Wrongly convicted of murdering his wife, Dr. Richard Kimble escapes from a prison bus and tries to find out why she was killed and who the murderer really was. He is relentlessly pursued by Samuel Gerard, a U.S. Marshal, and is forced to keep out of contact from any friends or relatives. However, his determination and ingenuity soon produce results and he comes to the frightening realisation that he can trust no one. —IMDb
Andrew Davis (born November 21, 1946) is an American film director, producer and cinematographer, noted for the action films Code of Silence, The Fugitive, Chain Reaction, Collateral Damage and Under Siege.
Born on the south side of Chicago, Illinois, Davis has directed several films using Chicago as a backdrop. He is the son of actor Nathan Davis and Metta Davis and the brother of musician Richard “Richie” Peter Davis co-founder of the cover band Chicago Catz and Jo Ellen Friedman.
After attending Harand Camp of the Theater Arts and Bowen High School, Davis went on to study journalism at the University of Illinois at Urbana-Champaign. It was not long before his interest in civil rights and anti-war issues converged with his growing interest in film-making. Davis was mentored by acclaimed cinematographer Haskell Wexler with whom he worked on Medium Cool and began his film career as a cameraman on blaxploitation films like The Hit Man, Cool Breeze and The Slams in the 1970s… read more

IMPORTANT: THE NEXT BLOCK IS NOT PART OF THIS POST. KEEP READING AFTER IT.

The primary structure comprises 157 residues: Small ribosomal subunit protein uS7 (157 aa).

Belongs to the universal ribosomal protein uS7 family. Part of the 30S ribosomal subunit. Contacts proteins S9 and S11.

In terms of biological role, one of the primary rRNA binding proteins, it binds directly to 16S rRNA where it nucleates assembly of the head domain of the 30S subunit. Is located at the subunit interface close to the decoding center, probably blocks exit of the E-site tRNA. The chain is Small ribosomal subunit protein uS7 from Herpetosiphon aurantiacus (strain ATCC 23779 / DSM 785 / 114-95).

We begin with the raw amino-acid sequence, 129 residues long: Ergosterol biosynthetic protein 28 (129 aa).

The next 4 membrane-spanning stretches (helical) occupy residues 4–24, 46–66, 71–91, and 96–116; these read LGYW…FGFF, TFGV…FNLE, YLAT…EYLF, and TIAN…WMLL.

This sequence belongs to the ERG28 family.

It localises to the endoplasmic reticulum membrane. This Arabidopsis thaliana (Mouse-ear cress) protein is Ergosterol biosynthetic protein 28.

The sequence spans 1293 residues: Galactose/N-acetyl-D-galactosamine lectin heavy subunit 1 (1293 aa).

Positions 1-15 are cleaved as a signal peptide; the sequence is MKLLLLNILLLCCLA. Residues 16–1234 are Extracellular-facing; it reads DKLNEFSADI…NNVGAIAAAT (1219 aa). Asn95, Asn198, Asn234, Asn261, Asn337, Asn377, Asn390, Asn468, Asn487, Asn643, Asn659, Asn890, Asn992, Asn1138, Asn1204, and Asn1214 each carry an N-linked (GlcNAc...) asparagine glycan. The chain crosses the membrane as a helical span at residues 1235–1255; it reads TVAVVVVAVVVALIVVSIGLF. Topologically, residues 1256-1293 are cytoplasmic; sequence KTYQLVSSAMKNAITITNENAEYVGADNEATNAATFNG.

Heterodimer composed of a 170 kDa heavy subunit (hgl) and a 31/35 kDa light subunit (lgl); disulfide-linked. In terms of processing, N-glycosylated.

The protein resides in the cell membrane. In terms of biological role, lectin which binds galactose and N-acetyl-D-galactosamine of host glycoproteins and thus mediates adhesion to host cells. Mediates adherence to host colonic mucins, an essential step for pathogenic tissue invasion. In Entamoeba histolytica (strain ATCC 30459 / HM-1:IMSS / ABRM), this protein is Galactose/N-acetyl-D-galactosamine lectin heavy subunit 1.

Hadn't seen it since the mid 90s, I decided to watch again today. A pretty loose fit, and while it wasn't corny nor did it have the 90s feel I falsely remembered it having, I still don't think it's anything more than mediocre. The discovery of the 'twist' and the character development is lacking. When Gerard admits he believes Kimble, I wasn't sure he was serious until the final scene when he removes the cuffs. Meh.
Like its Oscar-blessed sibling The Silence of the Lambs, The Fugitive spawned imitators, refashioned a genre and shaped careers for a full decade after. His Oscar is bemoaned by fans of the excellent Fiennes and DiCaprio, but I am increasingly appreciative of TLJ's performance. A less exciting role, but one that uses every gesture, line and look at the expense of exposition to reveal the plight of the man he chases.
Quand j’étais gamin, Le fugitif d’Andrew Davis s’invitait souvent à la maison le soir. Il faut dire que pour ma mère, la présence d’Harrison Ford à l’écran justifiait simplement le fait de le voir… read review
A solid action-thriller from the 90ies, the golden era of thrillers. However, I use the solid in its most basic sense, because although does not go wrong anyhwere, I feel that it never navigates outside… read review